Summary

The story of Britain from the earliest settlements in 3000 BC to the death of Elizabeth I in 1603. To look back at the past is to understand the present. In this vivid account of over 4,000 years of British history, Simon Schama takes us on an epic journey which encompasses the very beginnings of the nation's identity, when the first settlers landed on Orkney.
From the successes and failures of the monarchy to the daily life of a Roman soldier stationed on Hadrian's Wall, Schama gives a vivid, fascinating account of the many different stories and struggles that lie behind the growth of our island nation. Simon Schama's major BBC2 series has shown him to be one of our most original and exciting historians.
©2012 Simon Schama (P)2014 Audible, Inc.
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Customer Reviews

Most Helpful
4 out of 5 stars
By Roderic on 23-01-14

Well written but hard to manage as an audiobook

Would you listen to A History of Britain: Volume 1 again? Why?

I may return to parts of this if I have a particular interest in a particular period and want to refresh my understanding.

Any additional comments?

This is to some degree a reference book and the lack of a table of contents and index and an inability to flick back and forth through the pages made it a less than perfect experience.

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11 of 11 people found this review helpful

5 out of 5 stars
By MR on 13-04-13

great listen

this is a well read book. i have enjoyed it allot and often go back to it. i was never particularly alert at school and history class mostly went in one ear and out the other. So i decided that i would like to get a better grasp of the events that preceded me and this was great way to start. it is easy going and has just the right level of depth never tacking you to far down a rabbit hole as to make you confused when you reemerge.

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7 of 7 people found this review helpful

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Customer Reviews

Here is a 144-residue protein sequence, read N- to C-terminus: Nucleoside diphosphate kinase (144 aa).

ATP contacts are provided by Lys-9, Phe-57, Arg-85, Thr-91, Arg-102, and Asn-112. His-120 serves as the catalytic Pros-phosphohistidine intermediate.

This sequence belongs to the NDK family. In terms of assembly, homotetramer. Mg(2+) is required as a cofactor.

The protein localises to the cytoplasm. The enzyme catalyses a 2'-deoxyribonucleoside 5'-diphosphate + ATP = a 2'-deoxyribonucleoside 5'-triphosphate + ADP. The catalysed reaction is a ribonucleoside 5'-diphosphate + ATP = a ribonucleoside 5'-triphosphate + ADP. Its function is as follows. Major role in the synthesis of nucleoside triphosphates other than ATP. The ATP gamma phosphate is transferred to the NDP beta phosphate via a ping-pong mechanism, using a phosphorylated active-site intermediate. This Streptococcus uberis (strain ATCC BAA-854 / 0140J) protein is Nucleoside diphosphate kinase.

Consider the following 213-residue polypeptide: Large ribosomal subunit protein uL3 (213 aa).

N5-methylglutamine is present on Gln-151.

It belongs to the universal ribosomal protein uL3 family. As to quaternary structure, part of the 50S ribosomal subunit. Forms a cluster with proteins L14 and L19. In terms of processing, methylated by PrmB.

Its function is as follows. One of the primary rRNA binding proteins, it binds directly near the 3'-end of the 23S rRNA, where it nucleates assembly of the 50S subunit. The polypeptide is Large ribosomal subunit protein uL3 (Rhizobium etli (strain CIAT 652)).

Most Helpful
4 out of 5 stars
By Gary on 28-05-13

History is fun and he makes it so

Before this book I didn't know a Stuart from a Tudor, now I do. The author's philosophy is that history should be as fun to listen to as possible. He does that with ease with this volume. He really gets most interesting when he is delving completely into some event or person such as the Battle of Hastings and William the Conqueror or the reign of Queen Elizabeth.

The book ends abruptly leaving me wanting for more. I'll probably use one more credit and get Volume II.

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10 of 11 people found this review helpful

4 out of 5 stars
By Douglas on 17-02-14

Very Entertaining History of Britain

I thought this was a very interesting and entertaining history. It was rarely dull. I enjoyed learning about the different roots and layers of Britain. Stephen Thorne's voice is well suited for this book. The retelling of the different revolts and the stories of the royals were great. I have only a few complaints. It's rather a lengthy time period to squeeze into 1 volume. I realize that we simply know more about modern history than we do about the middle ages and before that, but it still seems like this could have been a 4-volume series rather than 3. The final 2 volumes of the series cover only 4 centuries (and really only 3.5 since post-WWII is essentially skimmed over briefly); the first volume covers 47 centuries. Anyway, there were times when I felt like Schama glossed over periods which I would have liked to learn more about. At times events would be mentioned and then not expounded upon and this was frustrating. Also, if you went into this book hoping to learn about the structure of British nobility and government you are only going to be partly satisfied. You will learn plenty about nobles, royals, and non-royals. You'll also hear about the different ways that someone of non-noble blood could become noble. However, if you want to know the difference between, say, an Earl and a Duke, you won't find it here. Similarly, you'll learn a great deal about the different arguments and power struggles between Parliament and the royals, but you won't learn about the different houses or even how the Parliament works as far as voting and things like that. I definitely think it would be beneficial to read a book with a sort of "British society and government for dummies" feel before reading this book.

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4 of 4 people found this review helpful

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